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και γαρ ο θεος ημων πυρ καταναλισκον

Hebrews 12:29 TR - Stephens, Beza, Elzevir and Scrivener all identical.

... for also our God (is) consuming fire.

[Young's Literal and EGNT]

Here, θεος is nominative, there is no copular verb and it seems to me that πυρ is, also, nominative (third declension) with the adjective matching, in the neuter nominative.

Without a verb, what is the grammatical significance of what might be termed the 'equivalence' thus expressed ?

In both of John's similar expressions, he adds the copular verb :

ο θεος φως εστιν I John 1:5 'God is Light'

ο θεος αγαπη εστιν I John 4:8 'God is Love'

Why does the writer to the Hebrews express an 'equivalence' when John does not ?

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    You might find some useful thoughts in this link: textkit.com/greek-latin-forum/viewtopic.php?f=23&t=61959 Also, that forum has Latin and Greek which I believe are both of interest to you and I see some heavyweight linguists on the forum so you might want to look around. – Ruminator Nov 27 '18 at 1:47
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    @Ruminator Appreciated. – Nigel J Nov 27 '18 at 1:57
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The author quotes Deu. 4:24 verbatim with the exception of replacing the pronoun σου (“your”) with ἡμῶν (“our”) (and omitting the last clause). As the Hebrew lacks a copula, כִּי יָהְוֶה אֱלֹהֶיךָ אֵשׁ אֹכְלָ, it seems the author of Hebrew felt no need to include it either. This is, of course, acceptable Greek, as the copula can be omitted in certain constructions.1


Footnotes

1 Buttmann, p. 136, §129; Winer, p. 731–734, 2.

References

Buttmann, Alexander. A Grammar of the New Testament Greek. Trans. Thayer, Joseph Henry. Andover: Draper, 1873.

Winer, George Benedikt. A Treatise on the Grammar of New Testament Greek. 3rd ed. Trans. Moulton, William Fiddian. Edinburgh: Clark, 1882.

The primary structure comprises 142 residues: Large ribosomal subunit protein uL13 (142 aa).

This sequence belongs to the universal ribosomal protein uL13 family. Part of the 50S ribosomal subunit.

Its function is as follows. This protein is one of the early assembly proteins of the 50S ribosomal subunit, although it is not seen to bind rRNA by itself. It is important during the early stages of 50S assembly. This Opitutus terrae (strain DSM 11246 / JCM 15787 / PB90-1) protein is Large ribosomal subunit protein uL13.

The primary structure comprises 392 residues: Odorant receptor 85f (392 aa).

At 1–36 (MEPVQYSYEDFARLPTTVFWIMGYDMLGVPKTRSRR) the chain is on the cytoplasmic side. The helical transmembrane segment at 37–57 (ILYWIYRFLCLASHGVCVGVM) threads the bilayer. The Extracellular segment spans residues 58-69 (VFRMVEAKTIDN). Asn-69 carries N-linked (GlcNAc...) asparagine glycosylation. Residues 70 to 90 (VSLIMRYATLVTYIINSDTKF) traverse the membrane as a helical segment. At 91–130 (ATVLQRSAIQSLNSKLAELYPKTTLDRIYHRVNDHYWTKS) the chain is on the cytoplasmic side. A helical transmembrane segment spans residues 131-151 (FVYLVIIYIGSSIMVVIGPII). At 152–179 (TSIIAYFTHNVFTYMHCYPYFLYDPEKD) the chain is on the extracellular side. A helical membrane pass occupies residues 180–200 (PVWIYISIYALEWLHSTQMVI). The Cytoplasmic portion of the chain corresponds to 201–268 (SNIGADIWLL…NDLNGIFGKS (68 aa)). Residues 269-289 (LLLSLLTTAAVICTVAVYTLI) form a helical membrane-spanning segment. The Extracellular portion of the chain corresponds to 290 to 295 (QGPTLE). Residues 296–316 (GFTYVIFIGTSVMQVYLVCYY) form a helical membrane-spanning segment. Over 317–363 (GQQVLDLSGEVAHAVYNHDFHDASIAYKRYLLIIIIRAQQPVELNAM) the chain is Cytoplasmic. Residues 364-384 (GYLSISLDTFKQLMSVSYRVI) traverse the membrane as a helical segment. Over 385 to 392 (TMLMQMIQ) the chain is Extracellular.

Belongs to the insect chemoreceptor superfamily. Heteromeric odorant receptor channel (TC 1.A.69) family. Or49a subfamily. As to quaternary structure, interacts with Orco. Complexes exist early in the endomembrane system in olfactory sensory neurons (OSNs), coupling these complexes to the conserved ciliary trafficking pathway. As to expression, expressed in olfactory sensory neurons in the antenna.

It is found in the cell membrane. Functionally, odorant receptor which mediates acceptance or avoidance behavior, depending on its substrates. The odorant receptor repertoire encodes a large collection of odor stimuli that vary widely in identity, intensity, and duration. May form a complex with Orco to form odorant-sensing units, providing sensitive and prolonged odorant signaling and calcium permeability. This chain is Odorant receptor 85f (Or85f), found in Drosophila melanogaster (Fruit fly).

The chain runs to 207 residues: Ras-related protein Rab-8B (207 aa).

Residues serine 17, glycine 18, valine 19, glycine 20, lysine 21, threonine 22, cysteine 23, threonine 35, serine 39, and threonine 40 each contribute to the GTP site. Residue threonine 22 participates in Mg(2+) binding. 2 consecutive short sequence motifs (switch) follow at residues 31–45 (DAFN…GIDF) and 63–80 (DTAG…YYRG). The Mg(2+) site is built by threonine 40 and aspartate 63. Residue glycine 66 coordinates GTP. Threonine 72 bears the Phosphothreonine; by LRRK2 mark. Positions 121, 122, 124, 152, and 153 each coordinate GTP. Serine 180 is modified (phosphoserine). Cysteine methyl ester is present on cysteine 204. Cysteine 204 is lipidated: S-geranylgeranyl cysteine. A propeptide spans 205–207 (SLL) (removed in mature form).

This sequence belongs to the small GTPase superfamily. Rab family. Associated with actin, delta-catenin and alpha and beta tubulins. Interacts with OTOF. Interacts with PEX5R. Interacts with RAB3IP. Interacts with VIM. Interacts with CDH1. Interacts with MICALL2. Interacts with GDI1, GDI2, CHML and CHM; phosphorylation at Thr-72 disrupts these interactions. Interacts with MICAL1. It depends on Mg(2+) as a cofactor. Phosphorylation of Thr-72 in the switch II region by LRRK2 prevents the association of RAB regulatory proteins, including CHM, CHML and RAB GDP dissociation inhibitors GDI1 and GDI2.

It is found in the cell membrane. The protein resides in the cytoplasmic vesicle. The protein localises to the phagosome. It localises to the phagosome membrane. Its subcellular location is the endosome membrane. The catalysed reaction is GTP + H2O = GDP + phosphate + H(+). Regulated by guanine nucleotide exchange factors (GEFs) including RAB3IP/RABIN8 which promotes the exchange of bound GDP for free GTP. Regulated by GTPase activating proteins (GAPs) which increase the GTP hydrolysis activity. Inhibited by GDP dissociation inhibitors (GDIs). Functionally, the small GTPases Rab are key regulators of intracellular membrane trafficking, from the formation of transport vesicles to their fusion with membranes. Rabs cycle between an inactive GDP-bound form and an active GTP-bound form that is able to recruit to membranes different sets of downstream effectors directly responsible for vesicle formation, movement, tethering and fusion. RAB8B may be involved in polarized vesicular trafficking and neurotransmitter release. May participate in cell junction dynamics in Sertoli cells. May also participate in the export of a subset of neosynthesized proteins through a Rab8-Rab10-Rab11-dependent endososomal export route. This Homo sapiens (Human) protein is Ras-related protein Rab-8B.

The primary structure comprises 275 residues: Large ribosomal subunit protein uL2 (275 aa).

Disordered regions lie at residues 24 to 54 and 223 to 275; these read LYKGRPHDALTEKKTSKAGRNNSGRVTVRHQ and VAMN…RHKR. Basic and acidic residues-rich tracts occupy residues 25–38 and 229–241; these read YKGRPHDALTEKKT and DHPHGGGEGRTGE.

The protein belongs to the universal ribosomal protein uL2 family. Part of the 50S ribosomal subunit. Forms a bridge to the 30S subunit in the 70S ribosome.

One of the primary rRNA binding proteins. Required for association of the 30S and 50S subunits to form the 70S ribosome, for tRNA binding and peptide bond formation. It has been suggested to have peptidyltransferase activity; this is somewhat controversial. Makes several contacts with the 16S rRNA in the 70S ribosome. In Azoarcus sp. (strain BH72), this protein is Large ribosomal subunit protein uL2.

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    I checked your link to Buttmann. Excellent resource. Just ordered one from Amazon. Thank you. – Nigel J Nov 26 '18 at 23:52
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While not common, this practice of omitting the verb "to be" occurs sporadically in Koine Greek. I leave it as a simple exercise with a concordance to see how often "ego" is used without "eimi" where the "eimi" is implied.

In the case of Heb 12:29, the implied "is" is more strongly suggested by the earlier construction because of the inclusion of the conjunction "gar" = "for". This introduces an explanatory clause (with implied verb at least): "because our God [is] consuming fire".

There is another reason why the verb may be omitted and only suggested. If the verb were included, it would imply a category statement like "God is love" (1 John 4:8, 16), or, "The Word was God" John 1:1), etc. Here we do not understand "God is a consuming fire" in the same way we understand "God is love". That is, "consuming fire" is one of God's characteristics and not a statement of His essential essence, as is "Love".

NOTE:

The verse is also a quote (almost) from Deut 4:24 but the author of Hebrews elects to alter it in several ways:

  • "Lord" (LXX) or "LORD" (Heb.) is omitted
  • "your" is changed to "our"
  • The initial conjunction in the LXX is "hoti" but is changed to "kai gar" in Hebrews
  • The last part of the verse is omitted which in the LXX contains the verb to be, "estin" = "is".

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